Better than a mosh pit of three-year-old’s

Like all three-year-old’s, my Olivia is committed to her playtime.

During a recent playdate, she and a little friend were jumping on our bed to music.  Olivia was selecting random CD’s and playing them (which she does herself) as a soundtrack to this high-adrenaline form of toddler sport.

It started with an age appropriate collection of kids songs like Wheels On The Bus, and If You’re Happy And You Know It.

Then she decided to explore Daddy’s collection…

The standard fare of Irish music and Bulgarian Pop Folk added a distinctly cultural feel to the festivities.  But when I heard the opening bars to Metallica’s Master of Puppets,  I immediately suggested it might not be the best choice because of how ‘loud’ it is, and because her friend wouldn’t like it (or be frightened by it, which I also figured was a possibility).

She shrugged, “Do you like it Willow?”

“Yeah!”  shouted her playmate.

And the two of them proceeded to bound enthusiastically to the crushing power chords and high-speed percussion of an epic thrash metal jam.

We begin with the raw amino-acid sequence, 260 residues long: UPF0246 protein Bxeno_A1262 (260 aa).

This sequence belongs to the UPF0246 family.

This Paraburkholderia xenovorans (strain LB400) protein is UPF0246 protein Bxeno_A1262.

A mosh pit of three year olds had broken out in my bedroom.

So I did what any self-respecting metal-head parent would do…taught them how to salute the gods of rock by pressing their middle and ring fingers to their palms with their thumbs, while making devil horns of their index and pinky fingers.  Somewhere, Ozzy Ozbourne mumbled something to someone about being drunk on a bus – it was unintelligible, but you could tell he was happy.

A lot of fun can be found in unexpected places when you’re a kid.

As adults, we tend to forget that.  But all it takes is being open to it, and even a drab afternoon of renewing your driver’s license can be transmuted into some unexpected, story- worthy experience.

(Like the other evening, when I counseled a stranger on the streetcar who’d just caught his girlfriend cheating.  It’s all good…we trainers are honorary shrinks.)

Often, I find people are either going through the motions – or fully dreading the process of whatever they’ve set about doing – and thereby close themselves off to valuable insights.

Breakthroughs occur in times of openness.

So as you go about your day, do that.

Be open.

The fun will find you.

And so will positive transformation.

Happy Playtime,

Conor Kelly

 

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